For this project, poetry helped me process my feelings about the heavy themes (i.e.: murder, depression, abuse, war, loss, destruction, death…). I lean toward light humor when I write so tackling something so dark was interesting for me. Creating a poem allowed me to work my way through the darkness. It also helped me process what Ishuguro wrote and what he didn’t write. The novel itself was nonlinear, like poetry, and it quickly became addictively confusing and, at times, I struggled to fully understand it. I think that was Ishuguro’s intention because just when I thought I grasped what was happening, something would change. For example, at one point the tense and POV shifted entirely and that caused me to lose my footing. Prior to that I thought one thing (that Etsuko was telling a story about an old friend, Sachiko) and after I thought something different entirely (that Etsuko and Sachico are the same person). At that point I knew I had to reread the novel to make sure I didn’t misunderstand entirely what had happened and to catch whatever else I was sure I’d missed. So much was left unwritten and unrevealed in the story that poetry allowed me to work comfortably through the confusion and ambiguity until I eventually arrived at the heart of what I think actually happened. It also gave me the opportunity to fully process the many feelings the author and his story gave me.

The poem is titled “My Darling Niki” and my intention was to write it from the main protagonist Etsuko’s point of view as though she was processing her feelings and writing to her only surviving daughter, Niki. I used elements from the novel itself to pull it together.

My Darling Niki:
It’s so strange
How the brain
Triggers dreams
Tramples truth

Grief does strange things to the mind

When the bomb fell
Hope exploded
Life imploded
My thoughts shifted

Split entirely in two

There was nothing left
In that wretched place
But pain breeding pain
And death breeding death

Helpless… hopeless… less and less

No one left to love me
No place for children so
I chose death to end their
Suffering and my own

I wasn’t the only one.

But fate had other plans
With blood still on my hands
I got another chance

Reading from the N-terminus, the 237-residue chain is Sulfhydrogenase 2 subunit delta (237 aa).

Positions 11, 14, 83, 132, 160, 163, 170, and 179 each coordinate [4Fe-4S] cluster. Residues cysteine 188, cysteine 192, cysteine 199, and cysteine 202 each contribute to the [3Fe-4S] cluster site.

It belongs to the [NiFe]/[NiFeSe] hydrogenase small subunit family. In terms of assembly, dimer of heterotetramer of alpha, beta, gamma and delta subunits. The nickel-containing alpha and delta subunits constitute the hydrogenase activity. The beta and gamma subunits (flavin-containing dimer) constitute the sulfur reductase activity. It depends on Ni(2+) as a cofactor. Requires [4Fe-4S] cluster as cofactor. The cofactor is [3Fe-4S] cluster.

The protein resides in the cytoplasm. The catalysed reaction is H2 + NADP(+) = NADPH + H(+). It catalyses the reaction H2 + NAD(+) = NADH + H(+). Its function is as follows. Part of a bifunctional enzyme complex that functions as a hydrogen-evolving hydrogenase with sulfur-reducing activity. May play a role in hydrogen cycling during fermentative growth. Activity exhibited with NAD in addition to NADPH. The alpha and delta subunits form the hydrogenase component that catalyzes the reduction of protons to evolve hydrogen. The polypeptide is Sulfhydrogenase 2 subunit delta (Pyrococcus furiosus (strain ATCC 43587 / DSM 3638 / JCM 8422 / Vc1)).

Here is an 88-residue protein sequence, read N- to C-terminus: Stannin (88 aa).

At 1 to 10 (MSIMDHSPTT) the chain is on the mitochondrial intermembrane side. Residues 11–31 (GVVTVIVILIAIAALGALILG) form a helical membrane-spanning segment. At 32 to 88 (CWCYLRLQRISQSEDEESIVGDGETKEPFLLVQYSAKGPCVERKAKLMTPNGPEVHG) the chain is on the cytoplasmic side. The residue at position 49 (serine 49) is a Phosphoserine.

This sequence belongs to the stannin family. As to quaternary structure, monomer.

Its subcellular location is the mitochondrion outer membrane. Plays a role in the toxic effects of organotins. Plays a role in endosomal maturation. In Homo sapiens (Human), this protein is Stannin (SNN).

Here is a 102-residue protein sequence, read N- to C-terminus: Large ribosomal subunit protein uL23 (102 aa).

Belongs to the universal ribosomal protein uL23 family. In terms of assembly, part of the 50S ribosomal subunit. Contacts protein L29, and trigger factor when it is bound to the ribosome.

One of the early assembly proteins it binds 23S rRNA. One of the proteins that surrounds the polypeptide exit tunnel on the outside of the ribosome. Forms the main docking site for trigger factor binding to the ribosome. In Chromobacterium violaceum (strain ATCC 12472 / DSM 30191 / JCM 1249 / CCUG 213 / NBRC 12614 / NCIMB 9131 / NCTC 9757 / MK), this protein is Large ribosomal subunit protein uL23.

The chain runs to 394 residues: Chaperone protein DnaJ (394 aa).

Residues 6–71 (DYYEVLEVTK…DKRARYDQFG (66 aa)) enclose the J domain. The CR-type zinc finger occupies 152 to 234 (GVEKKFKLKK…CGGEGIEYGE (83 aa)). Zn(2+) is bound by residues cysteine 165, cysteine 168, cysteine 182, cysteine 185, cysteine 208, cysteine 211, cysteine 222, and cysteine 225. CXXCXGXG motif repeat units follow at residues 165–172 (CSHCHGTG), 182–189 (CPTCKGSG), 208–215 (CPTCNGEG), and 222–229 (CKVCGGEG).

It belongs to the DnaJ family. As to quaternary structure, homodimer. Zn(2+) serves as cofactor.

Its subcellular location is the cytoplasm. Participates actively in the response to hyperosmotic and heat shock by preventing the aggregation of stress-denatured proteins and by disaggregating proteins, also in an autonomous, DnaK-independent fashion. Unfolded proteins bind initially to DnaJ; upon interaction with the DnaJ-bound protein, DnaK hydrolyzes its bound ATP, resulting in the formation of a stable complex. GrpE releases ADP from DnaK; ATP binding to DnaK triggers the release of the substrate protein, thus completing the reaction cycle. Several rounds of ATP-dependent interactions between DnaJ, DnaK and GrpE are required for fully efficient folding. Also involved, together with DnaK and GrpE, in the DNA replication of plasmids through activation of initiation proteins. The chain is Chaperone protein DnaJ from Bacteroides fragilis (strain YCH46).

To be a good mother

But it was too late for her

Your sister witnessed death
I looked up and saw her
Standing, waiting her turn
But her gaze changed my mind

Those eyes looked into my soul

I wished they wouldn’t have
For she suffered slowly
Like kittens left to starve
When drowning’s more humane

I knew she’d never be happy

I vaguely recall a
Time when I was happy
When I lied to myself
Waiting for a better life

I met your father, then I

We decided to start over
Leave pain and death behind
One world for another
But they followed me here

We thought our love would fix it

I ran off and played house
When I should’ve saved her
The rope around her neck
Was the one I gave her

New life suggests new hope but

We blamed her for the pain
When it wasn’t her fault
She’s a victim, like you,
Like me, products of war

With infinite destruction

The dead have it easy
Those who remain are left
To pick up the pieces
Or hide them behind doors

Your sister’s Purgatory

My Love, it’s a riddle
You’ll never comprehend
For there are two of me
And too many of you

Too many secrets to hide

I have the answers to
The questions you won’t ask
Hidden deep but instead
You request a postcard

Of a place you’ve never been

A picture for a friend?
You say you’re proud of me
Now how can you be proud
When you don’t know the truth

And you won’t let me tell you?

If I told you my truth
Would you even hear me?
If you could see my soul
Would you follow her lead?

Could you ever forgive me?

The nightmares never stop
Lifeless child on a swing
Body dangling from a bridge
Noose tied around her neck

Madness sets in to save me

Memories loop my mind
Dreams and lies intertwine
Make me confess, repent,
Absolve me of my sins!

Unconditional love is

What I took from them
And gave to you but
If you knew the truth
Would you hate me, too?

More so than I hate myself?

My darling Niki,
I’ve lost it all
But somehow you’re
Still here with me

Doesn’t that mean something?

Please don’t leave
Me alone
In this house
With nothing

But a pale view of the hills.

My New Year’s Resolutions (More or Less)

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Take less
Give more
Procrastinate less
Write more
Thirst less
Drink more
Spend less
Save more
Snack less
Workout More
Whine less
Smile more
Cocktail less
Wine more
Ache less
Sleep more
Dry out less
Moisturize more
Worry less
Meditate more
Nitpick less
Celebrate more
Cry less
Laugh more
Dislike less
Love more
Bitch less
Adore more
Sit less
Play more
Limit less
Imagine more
Fear less
Dream more
Want less
Be more.